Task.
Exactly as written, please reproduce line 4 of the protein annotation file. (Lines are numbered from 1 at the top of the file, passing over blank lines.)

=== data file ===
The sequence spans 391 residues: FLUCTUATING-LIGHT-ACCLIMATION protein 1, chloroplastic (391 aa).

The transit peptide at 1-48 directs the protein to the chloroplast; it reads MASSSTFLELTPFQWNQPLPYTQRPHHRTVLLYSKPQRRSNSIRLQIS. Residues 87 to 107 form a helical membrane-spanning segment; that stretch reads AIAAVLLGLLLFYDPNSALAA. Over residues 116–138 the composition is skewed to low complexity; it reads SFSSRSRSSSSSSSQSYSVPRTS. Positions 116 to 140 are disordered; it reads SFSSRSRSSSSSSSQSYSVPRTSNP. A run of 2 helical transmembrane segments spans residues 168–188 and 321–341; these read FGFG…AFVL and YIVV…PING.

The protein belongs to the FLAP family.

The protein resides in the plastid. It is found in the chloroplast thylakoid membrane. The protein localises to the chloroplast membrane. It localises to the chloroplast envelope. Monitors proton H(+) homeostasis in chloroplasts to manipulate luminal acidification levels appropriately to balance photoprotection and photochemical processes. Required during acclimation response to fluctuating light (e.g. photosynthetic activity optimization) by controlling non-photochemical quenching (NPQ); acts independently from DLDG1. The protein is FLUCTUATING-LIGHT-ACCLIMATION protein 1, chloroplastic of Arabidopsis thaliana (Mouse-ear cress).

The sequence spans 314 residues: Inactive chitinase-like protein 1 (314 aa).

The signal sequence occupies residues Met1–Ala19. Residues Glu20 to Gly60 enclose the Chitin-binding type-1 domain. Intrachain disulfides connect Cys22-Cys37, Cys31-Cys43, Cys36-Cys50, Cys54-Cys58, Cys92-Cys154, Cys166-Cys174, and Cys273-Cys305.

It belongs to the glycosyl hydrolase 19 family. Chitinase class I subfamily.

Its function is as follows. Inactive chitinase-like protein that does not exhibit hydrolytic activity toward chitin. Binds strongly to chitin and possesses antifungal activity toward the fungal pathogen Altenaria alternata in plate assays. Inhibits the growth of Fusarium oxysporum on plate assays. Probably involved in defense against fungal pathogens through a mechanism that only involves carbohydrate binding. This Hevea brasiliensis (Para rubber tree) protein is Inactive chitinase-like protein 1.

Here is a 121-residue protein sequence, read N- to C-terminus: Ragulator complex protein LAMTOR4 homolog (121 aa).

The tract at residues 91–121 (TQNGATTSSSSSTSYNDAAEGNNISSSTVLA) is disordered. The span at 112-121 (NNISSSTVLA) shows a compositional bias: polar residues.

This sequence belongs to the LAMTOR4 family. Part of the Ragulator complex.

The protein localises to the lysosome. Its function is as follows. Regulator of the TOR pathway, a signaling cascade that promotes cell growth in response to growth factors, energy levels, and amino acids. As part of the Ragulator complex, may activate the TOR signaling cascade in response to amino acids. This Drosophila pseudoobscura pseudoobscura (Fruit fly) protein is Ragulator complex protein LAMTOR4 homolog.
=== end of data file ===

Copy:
The protein resides in the plastid. It is found in the chloroplast thylakoid membrane. The protein localises to the chloroplast membrane. It localises to the chloroplast envelope. Monitors proton H(+) homeostasis in chloroplasts to manipulate luminal acidification levels appropriately to balance photoprotection and photochemical processes. Required during acclimation response to fluctuating light (e.g. photosynthetic activity optimization) by controlling non-photochemical quenching (NPQ); acts independently from DLDG1. The protein is FLUCTUATING-LIGHT-ACCLIMATION protein 1, chloroplastic of Arabidopsis thaliana (Mouse-ear cress).